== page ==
Since we are all out of living space, the news crew had to stay at a small hotel about 25 KM away. One evening while taking them there I met up with Barry, a young man from Alabama who had been trying to make contact with me for the past few weeks. After dropping the crew at the hotel I was returning to Siaya and made a wrong turn instead ending up going through a small village where village justice was being practiced. A man sat on the ground surrounded by the village people carrying sticks, and judiciously beating him. He had obviously not lived up to their standards and a “caning” was in progress. As soon as I realized what was happening I turned the car around and backtracked to the same place only to find the ceremony was over and all had dispersed. Perhaps knowing an outsider had observed to procedure made them quit or they had mercy on the man. Often these rituals end in the death of the subject person.

Barry and I hit it off well. He is a member of a black church of formerly poverty stricken people in Alabama who decided to do something about their situation. Thirty years ago they pooled all their resources form 150 members living on food stamps and purchased a convenience store. Then they used the food stamps to by food at the store and from the profits paid for the store. Soon, they had four stores. These were sold and they started to purchase farmland, and now have 5000 acres of productive land. All their members are off welfare and have jobs at the farm. This place I have got to see.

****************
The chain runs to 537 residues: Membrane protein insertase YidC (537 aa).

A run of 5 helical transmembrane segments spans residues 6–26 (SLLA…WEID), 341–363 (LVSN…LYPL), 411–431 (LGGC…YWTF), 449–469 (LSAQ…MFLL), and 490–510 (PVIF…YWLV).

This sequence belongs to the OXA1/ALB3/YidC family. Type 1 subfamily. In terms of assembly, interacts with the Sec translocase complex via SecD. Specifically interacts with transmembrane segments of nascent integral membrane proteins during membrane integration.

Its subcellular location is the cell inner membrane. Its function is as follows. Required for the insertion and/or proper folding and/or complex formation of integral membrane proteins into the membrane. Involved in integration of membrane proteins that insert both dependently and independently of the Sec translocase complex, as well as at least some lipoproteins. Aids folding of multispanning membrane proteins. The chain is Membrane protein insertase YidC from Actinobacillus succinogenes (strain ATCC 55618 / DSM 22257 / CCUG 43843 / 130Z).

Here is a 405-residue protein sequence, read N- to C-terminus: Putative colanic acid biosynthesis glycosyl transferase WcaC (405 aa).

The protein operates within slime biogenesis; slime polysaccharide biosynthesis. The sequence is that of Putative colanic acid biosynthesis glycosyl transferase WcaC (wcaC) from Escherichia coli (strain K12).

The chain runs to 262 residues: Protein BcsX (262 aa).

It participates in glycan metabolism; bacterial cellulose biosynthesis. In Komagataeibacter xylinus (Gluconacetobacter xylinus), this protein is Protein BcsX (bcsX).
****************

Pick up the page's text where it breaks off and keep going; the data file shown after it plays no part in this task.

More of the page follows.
Barry’s church was asked to come to a community in Kenya and tell them how to do the same there. They wanted to know the Dominion story and have my help to transform their community. I agreed to meet the community on Wednesday morning. The community is only accessed via dreadful roads but after an hour of 4-wheeling we were there. A group of 30 very poor but hopeful people waited in a small school for me to describe our Community Farm program to them. Chris interpreted and they listened intently taking every detail and asking valid questions. They have over 200 acres with river frontage which they want to pool together and farm as a unit with the help of Dominion and Barry’s church. Their incomes will go up by 5 to 10 times depending on crops grown. I expect this project to proceed but it is up to them; it is a break through for groups to lay down their pride and traditions for the common good, a theme Dominion has been promoting for years now. Someone is listening.

Wednesday morning we had a staff meeting with the senior managers of the various departments from the farm. This place is a tough place to live, isolated from the world, and it wears on people. Frustration levels easily exceed what a man can take and we all need to work together, sharing scarce equipment, and looking out for each other. Feathers are easily ruffled and tempers can often flare, but we are all setting examples of what must be accomplished to change this land of desperate people. We will all try harder.

The fish farm construction is progressing well with 12 green water ponds complete and 300,000 fish in half of them. The main grow-out ponds are now being built and four should be operational by February 1, 2010. The fields are harvesting well with yields similar to those of farms in the US. Our rice tastes good and it is now being processed for sales next week. Barring another hail storm we will have our granaries full within three months. New fields are being reclaimed from the swamp with around 400 acres close at hand for new planting.